• EU resettlement scheme provides the possibility for children outside of the EU in need of international protection to be granted it in the EU. There is also a proposal under negotiation for a Regulation establishing a Union Framework for Resettlement.
  • EASO activities on Best Interest (affects unaccompanied and separated children seeking international protection) Guidance on Best Interests is underway

Trafficked children:

  • EU Trafficking Directive – see in particular Article 16 which requires member states to take the necessary measures to find a durable solution based on an individual assessment of the best interests of the child.

Children who may be subject to return proceedings:

  • EU Return Directive (2008/115/EC) – procedures and rights of children identified by immigration authorities as irregularly residing - see in particular Article 5 requiring member states to take due account of the best interests of the child, family life and health status, Article 6.4 on granting a right to stay for compassionate, humanitarian or other reasons and Article 6.5 refraining from issuing a decision to people with an ongoing application. Currently the recast of the Return Directive is the subject of a Commission proposal.
  • European Commission Recommendation on making returns more effective, 7 March 2017 – paragraph 13 recommending clear rules on the residence status of unaccompanied children (issuing return decision or right to stay), based on an individual assessment of the best interests of the child, with safeguards.
  • European Commission Communication on the protection of children in migration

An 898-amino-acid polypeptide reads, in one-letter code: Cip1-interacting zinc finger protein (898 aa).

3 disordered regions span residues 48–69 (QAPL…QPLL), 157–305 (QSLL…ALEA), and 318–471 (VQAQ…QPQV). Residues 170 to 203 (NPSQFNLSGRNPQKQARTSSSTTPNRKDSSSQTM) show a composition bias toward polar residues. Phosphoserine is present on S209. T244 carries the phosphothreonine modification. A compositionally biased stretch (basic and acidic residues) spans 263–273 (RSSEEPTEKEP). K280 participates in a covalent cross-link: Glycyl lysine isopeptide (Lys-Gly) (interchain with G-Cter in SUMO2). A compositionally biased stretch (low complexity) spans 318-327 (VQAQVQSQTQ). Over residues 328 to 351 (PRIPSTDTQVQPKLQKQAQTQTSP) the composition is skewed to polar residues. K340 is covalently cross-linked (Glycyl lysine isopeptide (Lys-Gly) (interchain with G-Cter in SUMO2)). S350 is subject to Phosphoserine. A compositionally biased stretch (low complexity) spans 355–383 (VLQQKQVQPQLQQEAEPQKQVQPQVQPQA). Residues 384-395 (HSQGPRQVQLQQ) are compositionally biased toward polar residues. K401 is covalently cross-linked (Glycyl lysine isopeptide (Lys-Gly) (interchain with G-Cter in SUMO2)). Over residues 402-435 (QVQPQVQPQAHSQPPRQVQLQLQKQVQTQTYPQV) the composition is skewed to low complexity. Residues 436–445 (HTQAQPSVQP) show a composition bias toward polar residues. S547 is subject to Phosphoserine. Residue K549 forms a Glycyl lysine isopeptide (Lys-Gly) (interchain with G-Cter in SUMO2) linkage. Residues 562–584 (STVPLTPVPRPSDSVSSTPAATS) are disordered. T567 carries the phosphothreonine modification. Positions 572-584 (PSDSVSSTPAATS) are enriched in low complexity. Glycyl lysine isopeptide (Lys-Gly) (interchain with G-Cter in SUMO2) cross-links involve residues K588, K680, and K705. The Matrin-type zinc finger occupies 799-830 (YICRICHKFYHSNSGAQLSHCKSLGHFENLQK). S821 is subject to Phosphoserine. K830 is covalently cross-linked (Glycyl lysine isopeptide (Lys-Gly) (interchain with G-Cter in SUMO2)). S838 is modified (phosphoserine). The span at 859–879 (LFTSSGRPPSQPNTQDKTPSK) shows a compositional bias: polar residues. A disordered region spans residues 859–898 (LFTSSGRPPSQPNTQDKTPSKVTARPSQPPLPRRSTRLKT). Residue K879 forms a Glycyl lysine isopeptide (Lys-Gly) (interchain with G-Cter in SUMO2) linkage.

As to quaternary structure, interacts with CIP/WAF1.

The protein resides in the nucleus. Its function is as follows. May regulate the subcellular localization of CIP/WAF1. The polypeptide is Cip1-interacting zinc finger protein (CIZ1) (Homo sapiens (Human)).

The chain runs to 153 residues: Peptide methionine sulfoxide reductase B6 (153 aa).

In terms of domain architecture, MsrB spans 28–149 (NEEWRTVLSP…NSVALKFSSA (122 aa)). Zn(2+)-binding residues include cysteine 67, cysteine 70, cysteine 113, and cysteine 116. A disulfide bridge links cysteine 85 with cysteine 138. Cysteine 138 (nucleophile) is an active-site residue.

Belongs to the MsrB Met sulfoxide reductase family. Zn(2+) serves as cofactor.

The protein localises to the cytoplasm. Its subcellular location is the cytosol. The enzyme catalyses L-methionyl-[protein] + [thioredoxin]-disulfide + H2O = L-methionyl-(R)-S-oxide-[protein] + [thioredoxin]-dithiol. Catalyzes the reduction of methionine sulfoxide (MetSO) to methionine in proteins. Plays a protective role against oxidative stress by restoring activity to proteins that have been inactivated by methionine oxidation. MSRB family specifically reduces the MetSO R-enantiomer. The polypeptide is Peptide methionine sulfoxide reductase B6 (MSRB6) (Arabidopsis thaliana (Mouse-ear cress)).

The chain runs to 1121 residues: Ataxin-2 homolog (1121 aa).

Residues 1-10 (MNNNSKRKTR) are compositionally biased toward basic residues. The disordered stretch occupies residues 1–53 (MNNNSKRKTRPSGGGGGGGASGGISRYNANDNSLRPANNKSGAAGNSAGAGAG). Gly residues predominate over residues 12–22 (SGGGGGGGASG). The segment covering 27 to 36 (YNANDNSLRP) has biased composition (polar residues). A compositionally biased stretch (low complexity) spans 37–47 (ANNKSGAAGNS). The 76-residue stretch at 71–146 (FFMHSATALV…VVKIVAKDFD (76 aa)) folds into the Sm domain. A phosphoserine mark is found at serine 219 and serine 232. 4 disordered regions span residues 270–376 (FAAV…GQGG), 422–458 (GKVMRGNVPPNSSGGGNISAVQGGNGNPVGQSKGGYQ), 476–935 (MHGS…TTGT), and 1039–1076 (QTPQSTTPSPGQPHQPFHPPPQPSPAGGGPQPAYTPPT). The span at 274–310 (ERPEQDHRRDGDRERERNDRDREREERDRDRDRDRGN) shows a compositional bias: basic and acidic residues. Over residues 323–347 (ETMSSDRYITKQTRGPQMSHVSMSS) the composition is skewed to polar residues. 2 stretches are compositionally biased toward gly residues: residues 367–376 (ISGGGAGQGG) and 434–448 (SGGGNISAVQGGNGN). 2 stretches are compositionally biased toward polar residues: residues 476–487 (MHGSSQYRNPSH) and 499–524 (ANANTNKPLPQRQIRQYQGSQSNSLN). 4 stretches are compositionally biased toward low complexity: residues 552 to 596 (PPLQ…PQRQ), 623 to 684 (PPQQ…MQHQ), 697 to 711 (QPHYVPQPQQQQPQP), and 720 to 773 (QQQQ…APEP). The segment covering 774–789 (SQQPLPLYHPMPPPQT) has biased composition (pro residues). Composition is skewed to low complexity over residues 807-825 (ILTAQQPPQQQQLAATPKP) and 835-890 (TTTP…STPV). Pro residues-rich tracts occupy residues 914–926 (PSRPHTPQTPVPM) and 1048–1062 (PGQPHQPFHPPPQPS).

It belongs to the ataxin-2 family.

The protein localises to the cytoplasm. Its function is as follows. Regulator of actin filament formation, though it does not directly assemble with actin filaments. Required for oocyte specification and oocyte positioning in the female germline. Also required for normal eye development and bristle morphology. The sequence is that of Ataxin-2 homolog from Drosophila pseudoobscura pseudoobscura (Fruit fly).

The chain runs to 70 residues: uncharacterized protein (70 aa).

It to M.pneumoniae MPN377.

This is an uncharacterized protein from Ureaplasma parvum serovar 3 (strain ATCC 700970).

“Clear rules should be established on the legal status of children who are not granted asylum but who will not be returned to their country of origin” (p.12)
“Where it is in their best interests, children should be returned to their country of origin or reunited with family members in another third country. Decisions to return children to their country of origin must respect the principles of non-refoulement and the best interests of the child, should be based on a case-by-case assessment, and following a fair and effective procedure guaranteeing their right to protection and non-discrimination.”

“It is important to ensure that children who will be returned are given prompt access to appropriate (re)integration measures, both before departure and after arrival in their country of origin or another third country.” (p. 13)

  • EU Return Handbook, revised 27 September 2017 (EC Communication) -
    The Handbook is intended to guide implementation of the Return Directive. On durable solutions, the Handbook builds on the language in the EC Recommendation on making returns more effective of 7 March 2017 on identification of durable solutions for unaccompanied children. The Handbook states: